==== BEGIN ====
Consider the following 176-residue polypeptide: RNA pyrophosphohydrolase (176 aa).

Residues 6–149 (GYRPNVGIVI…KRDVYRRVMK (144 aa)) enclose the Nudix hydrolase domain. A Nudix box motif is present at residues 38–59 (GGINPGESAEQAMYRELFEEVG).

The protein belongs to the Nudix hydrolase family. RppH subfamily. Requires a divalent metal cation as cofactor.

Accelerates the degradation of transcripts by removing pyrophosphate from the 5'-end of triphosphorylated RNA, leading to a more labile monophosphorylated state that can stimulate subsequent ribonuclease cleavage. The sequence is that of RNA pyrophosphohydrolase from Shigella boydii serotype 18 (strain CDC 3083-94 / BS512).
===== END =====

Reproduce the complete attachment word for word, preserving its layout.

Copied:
Consider the following 176-residue polypeptide: RNA pyrophosphohydrolase (176 aa).

Residues 6–149 (GYRPNVGIVI…KRDVYRRVMK (144 aa)) enclose the Nudix hydrolase domain. A Nudix box motif is present at residues 38–59 (GGINPGESAEQAMYRELFEEVG).

The protein belongs to the Nudix hydrolase family. RppH subfamily. Requires a divalent metal cation as cofactor.

Accelerates the degradation of transcripts by removing pyrophosphate from the 5'-end of triphosphorylated RNA, leading to a more labile monophosphorylated state that can stimulate subsequent ribonuclease cleavage. The sequence is that of RNA pyrophosphohydrolase from Shigella boydii serotype 18 (strain CDC 3083-94 / BS512).